SEC charges 5 tied to Woodbridge Group’s alleged fraud scheme
Authorities say Florida defendants illegally sold securities to unsuspecting investors
The Securities and Exchange Commission on Monday charged five Floridians with illegally selling securities of a troubled California-based real estate investment firm to unsuspecting investors.
The announcement by the agency’s Miami office marks regulators’ latest action against Sherman Oaks, California-based Woodbridge Group and its affiliates, which the SEC last year alleged operated as a $1.2 billion Ponzi scheme before it filed for bankruptcy in December 2017.
The five defendants named in the complaint, Barry Kornfeld, Ferne Kornfeld, Lynette Robbins, Andrew Costa, Albert Klager, and their companies, were mostly based in South Florida and were among Woodbridge’s top revenue producers, according to a press release from the SEC. The securities regulator alleges they sold $243 million of unregistered securities to more than 1,600 investors.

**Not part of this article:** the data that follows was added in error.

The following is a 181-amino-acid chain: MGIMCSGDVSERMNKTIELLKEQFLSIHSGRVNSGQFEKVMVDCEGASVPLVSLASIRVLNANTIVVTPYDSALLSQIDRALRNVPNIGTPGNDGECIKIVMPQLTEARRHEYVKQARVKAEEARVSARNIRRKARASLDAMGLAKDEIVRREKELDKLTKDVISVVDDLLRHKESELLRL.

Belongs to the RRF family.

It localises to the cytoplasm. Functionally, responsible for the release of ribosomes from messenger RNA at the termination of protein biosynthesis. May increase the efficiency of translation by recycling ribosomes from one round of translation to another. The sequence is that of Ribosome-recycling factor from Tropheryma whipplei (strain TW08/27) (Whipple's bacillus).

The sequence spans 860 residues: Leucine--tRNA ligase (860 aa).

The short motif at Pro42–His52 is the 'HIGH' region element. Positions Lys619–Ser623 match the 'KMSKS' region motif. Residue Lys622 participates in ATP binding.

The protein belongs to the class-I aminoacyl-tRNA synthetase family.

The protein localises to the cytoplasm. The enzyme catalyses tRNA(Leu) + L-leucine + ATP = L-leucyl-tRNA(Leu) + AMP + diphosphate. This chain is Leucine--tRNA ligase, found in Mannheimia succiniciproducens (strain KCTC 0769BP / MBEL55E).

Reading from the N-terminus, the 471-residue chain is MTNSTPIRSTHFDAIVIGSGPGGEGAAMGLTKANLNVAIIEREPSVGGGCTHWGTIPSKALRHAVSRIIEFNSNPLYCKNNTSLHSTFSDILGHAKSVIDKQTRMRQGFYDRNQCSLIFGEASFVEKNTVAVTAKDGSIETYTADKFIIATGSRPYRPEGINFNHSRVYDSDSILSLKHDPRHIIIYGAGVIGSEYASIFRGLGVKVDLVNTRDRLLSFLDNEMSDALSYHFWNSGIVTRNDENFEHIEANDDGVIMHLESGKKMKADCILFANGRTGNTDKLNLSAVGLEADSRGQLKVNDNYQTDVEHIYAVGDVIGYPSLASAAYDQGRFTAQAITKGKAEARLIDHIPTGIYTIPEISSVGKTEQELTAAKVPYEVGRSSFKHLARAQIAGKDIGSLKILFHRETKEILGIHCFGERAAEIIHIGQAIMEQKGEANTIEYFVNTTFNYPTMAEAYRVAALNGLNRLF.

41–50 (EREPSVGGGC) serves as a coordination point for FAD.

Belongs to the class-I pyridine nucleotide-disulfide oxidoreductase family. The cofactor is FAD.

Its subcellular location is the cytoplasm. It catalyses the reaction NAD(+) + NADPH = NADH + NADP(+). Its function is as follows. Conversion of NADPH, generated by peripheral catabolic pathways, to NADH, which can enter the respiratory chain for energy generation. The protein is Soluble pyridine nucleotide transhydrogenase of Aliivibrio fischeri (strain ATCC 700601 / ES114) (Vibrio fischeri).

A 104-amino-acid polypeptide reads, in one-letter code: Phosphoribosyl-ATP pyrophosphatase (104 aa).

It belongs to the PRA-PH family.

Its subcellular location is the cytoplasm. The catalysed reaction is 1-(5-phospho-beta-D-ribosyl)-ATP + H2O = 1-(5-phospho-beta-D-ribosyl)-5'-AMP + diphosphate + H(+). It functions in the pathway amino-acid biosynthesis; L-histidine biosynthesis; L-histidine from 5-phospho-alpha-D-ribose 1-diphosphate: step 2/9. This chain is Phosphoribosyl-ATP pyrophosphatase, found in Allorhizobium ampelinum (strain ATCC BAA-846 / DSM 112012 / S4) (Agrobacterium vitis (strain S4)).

The complaint further alleges the defendants reaped millions of dollars in commissions on their sales of Woodbridge securities, despite that they were not registered as broker-dealers and were not permitted to sell the securities.
Woodbridge had previously agreed to settle the liability portion of the SEC’s charges without admitting or denying the allegations and reached a resolution with the SEC and creditors in a bankruptcy action regarding the ongoing control and management of Woodbridge. The SEC’s monetary claims against Woodbridge remain pending.
Prior to its fall, Woodbridge, previously led by developer Robert Shapiro, acquired several of the Los Angeles’s prime residential properties, including the former home of Sonny and Cher, known as the Owlwood Estate; and film producer Megan Ellison’s former 10,000-square-foot hilltop home in Mount Olympus. The firm also owned five parcels in the Hidden Hills neighborhood, along with homes in Bel Air, Beverly Hills and Holmby Hills.
According to the SEC’s latest complaint, the Florida defendants touted Woodbridge as a “safe and secure” investment.
The Kornfelds allegedly solicited investors at seminars and a “conservative retirement and income planning class” they taught at Florida Atlantic University. The SEC alleges that Klager pitched Woodbridge investments in newspaper ads while Costa recommended them during a radio program he hosted.